trol by political bosses by the Oregonian. It was described
as a freak state, because the rank and file had a say in
the naming of candidates and the making of laws.
Repeated rebuffs and consecutive defeats have altered
the method of attack, but not the intent of the attackers.
The same forces that four years since openly sought the
undoing of popular government, still seek it. The elan
destine attack has replaced the open attack the stab in
the back, the frontal swagger.
This opposition to the direct primary, this wish to
"modify it," as Dr. "Withyeoinbe puts it, comes from the
chosen few the "Lord's annointed" who believe they
should be permitted to select the public officers and make
the laws for the state of Oregon. For veal's, under the
leadership of the Portland Oregonian and its corporation
partners, they had been permitted to do this. Hut the
Oregon system, with its direct primary and its initiative
and referendum, Out out their prerogatives, took away the
scepter and overturned the thrones.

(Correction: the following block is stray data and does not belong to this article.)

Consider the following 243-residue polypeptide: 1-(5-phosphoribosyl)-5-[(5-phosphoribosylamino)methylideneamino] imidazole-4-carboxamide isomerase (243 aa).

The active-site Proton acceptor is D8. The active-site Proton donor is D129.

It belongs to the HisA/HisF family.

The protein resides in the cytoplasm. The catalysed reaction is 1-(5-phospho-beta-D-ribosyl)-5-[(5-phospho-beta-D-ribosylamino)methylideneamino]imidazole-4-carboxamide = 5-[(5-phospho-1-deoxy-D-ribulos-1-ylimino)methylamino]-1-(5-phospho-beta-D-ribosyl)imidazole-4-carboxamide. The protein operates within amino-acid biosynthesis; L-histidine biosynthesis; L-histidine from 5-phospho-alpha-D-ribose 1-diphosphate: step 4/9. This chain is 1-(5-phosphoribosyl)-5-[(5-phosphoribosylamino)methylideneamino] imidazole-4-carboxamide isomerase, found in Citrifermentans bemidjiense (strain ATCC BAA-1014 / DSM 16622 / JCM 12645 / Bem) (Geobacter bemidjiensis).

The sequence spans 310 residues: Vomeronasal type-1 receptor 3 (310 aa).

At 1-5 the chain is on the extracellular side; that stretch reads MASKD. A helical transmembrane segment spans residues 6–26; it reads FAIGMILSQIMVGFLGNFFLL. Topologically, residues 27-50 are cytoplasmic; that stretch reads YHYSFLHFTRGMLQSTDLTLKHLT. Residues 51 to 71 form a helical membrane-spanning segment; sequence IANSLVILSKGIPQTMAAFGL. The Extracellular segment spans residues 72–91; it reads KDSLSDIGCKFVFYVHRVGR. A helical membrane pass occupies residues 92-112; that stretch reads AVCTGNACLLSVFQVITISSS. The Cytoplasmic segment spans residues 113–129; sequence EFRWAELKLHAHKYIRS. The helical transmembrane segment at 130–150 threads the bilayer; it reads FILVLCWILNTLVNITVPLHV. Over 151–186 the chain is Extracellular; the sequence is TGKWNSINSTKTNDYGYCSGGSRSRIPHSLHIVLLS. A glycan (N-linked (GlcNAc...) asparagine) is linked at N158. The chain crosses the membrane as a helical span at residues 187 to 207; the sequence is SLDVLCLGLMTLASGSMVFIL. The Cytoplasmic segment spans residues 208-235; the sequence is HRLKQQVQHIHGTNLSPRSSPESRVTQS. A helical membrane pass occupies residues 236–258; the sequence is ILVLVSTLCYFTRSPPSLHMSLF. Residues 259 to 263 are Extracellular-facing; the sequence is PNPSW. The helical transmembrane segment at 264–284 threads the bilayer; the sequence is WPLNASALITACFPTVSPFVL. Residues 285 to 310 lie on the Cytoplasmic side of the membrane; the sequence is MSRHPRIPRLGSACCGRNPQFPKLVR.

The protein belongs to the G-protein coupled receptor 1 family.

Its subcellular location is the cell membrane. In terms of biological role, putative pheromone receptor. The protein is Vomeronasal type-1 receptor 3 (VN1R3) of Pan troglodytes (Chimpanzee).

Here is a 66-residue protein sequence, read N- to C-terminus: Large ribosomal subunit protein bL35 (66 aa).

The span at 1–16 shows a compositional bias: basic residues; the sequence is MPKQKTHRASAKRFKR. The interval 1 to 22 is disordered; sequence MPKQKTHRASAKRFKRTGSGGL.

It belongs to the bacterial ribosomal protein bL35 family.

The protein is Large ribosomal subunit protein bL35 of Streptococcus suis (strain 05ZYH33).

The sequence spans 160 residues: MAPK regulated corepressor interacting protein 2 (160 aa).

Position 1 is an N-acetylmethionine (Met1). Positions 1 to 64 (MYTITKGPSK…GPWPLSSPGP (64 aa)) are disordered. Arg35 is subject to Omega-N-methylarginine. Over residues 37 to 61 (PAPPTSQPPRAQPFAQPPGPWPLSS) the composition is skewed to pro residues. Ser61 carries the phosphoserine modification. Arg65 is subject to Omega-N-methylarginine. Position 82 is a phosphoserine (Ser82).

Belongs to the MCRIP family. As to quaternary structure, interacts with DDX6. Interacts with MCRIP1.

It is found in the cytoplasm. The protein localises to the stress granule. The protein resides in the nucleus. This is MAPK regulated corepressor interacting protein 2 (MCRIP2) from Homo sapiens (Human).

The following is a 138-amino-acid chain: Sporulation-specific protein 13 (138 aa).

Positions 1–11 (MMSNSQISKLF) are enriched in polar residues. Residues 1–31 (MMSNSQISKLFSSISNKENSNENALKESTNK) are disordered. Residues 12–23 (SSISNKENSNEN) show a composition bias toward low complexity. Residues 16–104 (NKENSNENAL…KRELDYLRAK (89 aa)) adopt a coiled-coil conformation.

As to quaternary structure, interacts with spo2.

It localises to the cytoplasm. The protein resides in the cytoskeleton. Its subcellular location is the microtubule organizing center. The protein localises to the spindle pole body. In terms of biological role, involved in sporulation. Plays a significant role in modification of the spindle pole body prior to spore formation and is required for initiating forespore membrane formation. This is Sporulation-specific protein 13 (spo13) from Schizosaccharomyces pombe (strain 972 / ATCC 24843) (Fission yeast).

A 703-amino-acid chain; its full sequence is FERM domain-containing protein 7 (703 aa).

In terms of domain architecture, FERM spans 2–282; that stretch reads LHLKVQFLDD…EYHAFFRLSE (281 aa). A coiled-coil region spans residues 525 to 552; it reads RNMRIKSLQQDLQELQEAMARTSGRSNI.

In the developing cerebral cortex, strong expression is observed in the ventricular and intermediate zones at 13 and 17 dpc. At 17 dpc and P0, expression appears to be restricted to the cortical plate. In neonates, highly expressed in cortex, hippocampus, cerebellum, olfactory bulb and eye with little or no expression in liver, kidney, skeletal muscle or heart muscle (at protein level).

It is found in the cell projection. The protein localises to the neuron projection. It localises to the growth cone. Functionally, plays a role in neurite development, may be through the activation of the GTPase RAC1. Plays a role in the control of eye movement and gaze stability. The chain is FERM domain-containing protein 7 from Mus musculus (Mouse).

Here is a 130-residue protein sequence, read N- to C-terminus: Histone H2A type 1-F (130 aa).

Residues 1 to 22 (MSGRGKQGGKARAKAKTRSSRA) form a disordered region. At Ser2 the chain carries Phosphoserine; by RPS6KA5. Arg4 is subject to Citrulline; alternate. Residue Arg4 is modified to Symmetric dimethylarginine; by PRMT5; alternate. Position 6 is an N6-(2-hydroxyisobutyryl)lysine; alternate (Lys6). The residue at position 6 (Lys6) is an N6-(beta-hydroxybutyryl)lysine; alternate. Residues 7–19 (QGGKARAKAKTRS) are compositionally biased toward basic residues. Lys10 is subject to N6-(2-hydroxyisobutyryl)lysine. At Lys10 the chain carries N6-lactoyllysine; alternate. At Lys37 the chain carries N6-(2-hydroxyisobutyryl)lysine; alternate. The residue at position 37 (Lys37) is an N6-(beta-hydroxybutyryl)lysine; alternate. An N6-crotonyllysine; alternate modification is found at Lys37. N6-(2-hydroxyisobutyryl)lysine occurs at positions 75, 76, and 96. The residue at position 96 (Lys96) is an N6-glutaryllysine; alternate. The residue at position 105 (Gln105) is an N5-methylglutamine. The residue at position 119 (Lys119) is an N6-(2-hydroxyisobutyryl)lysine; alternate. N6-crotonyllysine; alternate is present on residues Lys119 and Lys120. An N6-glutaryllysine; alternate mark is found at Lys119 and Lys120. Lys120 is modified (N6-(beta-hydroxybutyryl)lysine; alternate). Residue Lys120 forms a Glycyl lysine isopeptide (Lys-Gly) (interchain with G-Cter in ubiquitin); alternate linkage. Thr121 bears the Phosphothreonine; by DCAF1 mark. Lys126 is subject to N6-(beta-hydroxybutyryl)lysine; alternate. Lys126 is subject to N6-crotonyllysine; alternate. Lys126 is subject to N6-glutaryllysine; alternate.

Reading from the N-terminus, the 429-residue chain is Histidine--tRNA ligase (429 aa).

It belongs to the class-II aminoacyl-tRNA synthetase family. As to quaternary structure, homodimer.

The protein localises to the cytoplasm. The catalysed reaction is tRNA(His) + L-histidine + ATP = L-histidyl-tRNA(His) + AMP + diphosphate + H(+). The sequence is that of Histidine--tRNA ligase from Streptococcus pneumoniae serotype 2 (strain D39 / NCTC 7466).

Captained by the Oregonian, these self-appointed
guardians of the people and self-annointed rulers of the
coininoinvcnlth, four years ago, named a complete shite of
officials in their "assembly." Among the oratoif? who
spoke in the assembly and for the assembly was James
Withycombe. Among the candidates seeking assembly
nomination was James "Withyeoinbe.
The patriarchs of the assembly only awsiit return to
power to sink the "knife to the hilt" in the direct primary
and the Oregon system. "Financed by big business, their
ticket led on the one hand by the pious partner of the
Wcvcrhaeusers and the Southern Pacific, whose record as
a reactionary is without a progressive blemish, and on the
other hand by an assembly favorite who openly expresses
a desire to doctor the primary as he formerly doctored
horses, with the painted Jezebel of journalism shrilly